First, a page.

Chimaira - Chimaira - Roadrunner Records 2005
Running Time: 59:05
When a record label goes out of their way to tell you the exact length of an album in the press packet, you'd better know they believe in what they're trying to sell you. Furthermore, they and the band both know that without a quality product, it's becoming ever easier to lose once-devoted following in the blink of an eye. Well, the favourite bastard sons of Strongsville, OH return with their self-titled third album, and the question is put forth...was it worth the wait?
I've gone on record repeatedly stating that it's the third album (should they get that far) that is the defining moment for a band. Chimaira seems to share this opinion, going so far as to name the album after the band, which puts even more pressure on a group to live up to the name they've made for themselves in the past. Never ones to shy away from a struggle, the opening of 'Nothing Remains' blasts out of the gates like the three-headed beast of mythology from which the band took their moniker. New skinsman Kevin Talley (ex-Misery Index) makes his presence known early on, near-blastbeats butting up against the trademark stop-on-a-dime riffing of Chimaira. The guitarist duo of Rob Arnold and Matt Devries are masters of subtle nuance, changing the riffs just enough to take the song in a new direction (4:56-5:26). Drums pile on the staccato riffing, and are joined by the loping basswork of Jim Lamarca, ending our first taste of Chimaira 2005. Another noticeable change for the better is in the vocal department. Mark Hunter has always had a decent delivery for this style of music, but seems eager to push himself to the frontlines in the war for new (read: not "nu") metal's legitimacy. It works for him, and the urgency bleeds through in songs like 'Inside The Horror', the lyrics taking a much more introspective turn this time around, and making Chimaira the better band for it. The lumbering stomp which begins 'Salvation' will convert even the most diehard metal elitist into a fan, if only for this song. Chimaira has never hidden its metal roots under the banner of faux-hardcore to gain credibility in a scene not entirely theirs, but I'm sure that with grooves this deep, it's only a matter of time before the 'core kids are kung-fu fighting their way around a pit to some of the slower parts of this album. 'Comatose' unleashes Kevin Talley into his comfort zone, most of the song racing forward at a pace more akin to his native death metal. I've listened to this disc three or four times by now, not wanting to rush any judgement, and each time I find myself looking forward to 'Everything You Love'. Beginning with a Dimebag-esque solo before quickly slamming into the sluggish stomp of the main riff, 'Everything You Love' finds Chimaira with all battle stations manned and firing on all cylinders. Hunter's voice hurls invective while the musicians hammer at their respective instruments with equal parts anger and frustration, seeming to let all the insecurities of the past few years out in one sonic burst. The album ends with 'Lazarus', one of the most heartfelt songs you'll ever hear from Chimaira, Hunter clearly purging himself of the demons that have haunted him regarding a friend's suicide over a decade ago, and showing a band unafraid to seem touched by the world around them. The passion in 'Lazarus' transcends genre, and the electronic work of Chris Spicuzza adds colour through this song and much of the album without pushing the band into the "Fear Factory lite" tag they once justifiably bristled against.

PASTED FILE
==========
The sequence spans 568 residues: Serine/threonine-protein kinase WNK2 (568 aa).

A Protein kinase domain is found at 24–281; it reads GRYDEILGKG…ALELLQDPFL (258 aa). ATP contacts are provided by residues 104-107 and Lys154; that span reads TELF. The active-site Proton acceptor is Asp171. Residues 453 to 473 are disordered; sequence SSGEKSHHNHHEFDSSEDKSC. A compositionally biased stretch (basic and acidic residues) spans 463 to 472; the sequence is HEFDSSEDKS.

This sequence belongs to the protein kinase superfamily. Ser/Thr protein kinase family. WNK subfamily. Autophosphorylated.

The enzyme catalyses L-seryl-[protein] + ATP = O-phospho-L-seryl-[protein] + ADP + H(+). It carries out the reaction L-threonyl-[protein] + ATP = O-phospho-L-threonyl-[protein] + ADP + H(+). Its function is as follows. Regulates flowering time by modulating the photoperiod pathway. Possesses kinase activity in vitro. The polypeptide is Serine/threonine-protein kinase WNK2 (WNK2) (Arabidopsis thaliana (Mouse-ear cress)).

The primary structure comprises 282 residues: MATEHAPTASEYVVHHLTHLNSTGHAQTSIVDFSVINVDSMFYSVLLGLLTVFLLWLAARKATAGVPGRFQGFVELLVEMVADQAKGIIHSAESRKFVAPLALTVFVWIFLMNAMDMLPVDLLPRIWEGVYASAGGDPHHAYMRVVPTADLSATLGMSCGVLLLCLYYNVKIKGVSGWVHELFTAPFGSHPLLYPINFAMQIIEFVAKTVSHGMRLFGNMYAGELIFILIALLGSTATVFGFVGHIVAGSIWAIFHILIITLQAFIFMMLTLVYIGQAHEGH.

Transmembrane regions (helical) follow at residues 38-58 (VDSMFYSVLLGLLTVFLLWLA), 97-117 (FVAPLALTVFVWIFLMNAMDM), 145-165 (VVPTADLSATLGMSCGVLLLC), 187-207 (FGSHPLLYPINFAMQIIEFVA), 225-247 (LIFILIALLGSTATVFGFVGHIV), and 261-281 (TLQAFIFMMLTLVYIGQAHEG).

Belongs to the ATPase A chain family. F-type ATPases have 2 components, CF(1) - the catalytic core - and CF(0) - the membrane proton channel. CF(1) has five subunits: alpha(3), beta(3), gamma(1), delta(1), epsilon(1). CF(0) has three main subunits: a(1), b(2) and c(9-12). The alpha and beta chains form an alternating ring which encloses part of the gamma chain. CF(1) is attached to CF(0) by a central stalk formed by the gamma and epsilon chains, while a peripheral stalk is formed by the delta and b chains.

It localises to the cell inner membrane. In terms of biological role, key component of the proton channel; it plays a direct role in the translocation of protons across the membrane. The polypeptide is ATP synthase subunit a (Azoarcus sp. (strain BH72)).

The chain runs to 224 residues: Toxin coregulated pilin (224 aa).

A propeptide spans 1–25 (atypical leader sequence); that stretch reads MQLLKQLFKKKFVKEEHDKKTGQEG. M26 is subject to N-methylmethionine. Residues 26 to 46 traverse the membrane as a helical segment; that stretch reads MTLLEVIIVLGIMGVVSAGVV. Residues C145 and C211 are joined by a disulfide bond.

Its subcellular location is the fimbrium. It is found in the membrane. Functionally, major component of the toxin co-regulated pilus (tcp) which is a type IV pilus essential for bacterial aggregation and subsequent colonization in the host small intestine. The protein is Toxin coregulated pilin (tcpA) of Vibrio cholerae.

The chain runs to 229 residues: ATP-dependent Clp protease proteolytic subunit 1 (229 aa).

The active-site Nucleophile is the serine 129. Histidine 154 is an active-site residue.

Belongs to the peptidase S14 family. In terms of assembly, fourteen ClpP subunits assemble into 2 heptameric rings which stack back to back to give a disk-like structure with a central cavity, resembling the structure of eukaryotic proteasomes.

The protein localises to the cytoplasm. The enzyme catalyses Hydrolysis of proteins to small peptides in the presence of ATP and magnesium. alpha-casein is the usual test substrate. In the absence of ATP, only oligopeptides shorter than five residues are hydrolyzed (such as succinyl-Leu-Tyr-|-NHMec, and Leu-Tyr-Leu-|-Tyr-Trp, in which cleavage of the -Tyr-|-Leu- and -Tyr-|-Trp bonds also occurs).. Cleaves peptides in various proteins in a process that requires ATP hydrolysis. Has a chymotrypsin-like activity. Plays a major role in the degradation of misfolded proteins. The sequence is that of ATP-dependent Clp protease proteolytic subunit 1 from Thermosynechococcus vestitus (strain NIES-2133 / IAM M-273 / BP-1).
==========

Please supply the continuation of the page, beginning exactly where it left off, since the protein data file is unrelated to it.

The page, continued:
I was undecided on Chimaira until the release of the DVD opened my eyes to a band struggling and overcoming incredible odds to get where they were. It's taken awhile, but with this release, the band has found a sound truly their own. Chimaira will be the album that sets a higher standard for the new generation of metal.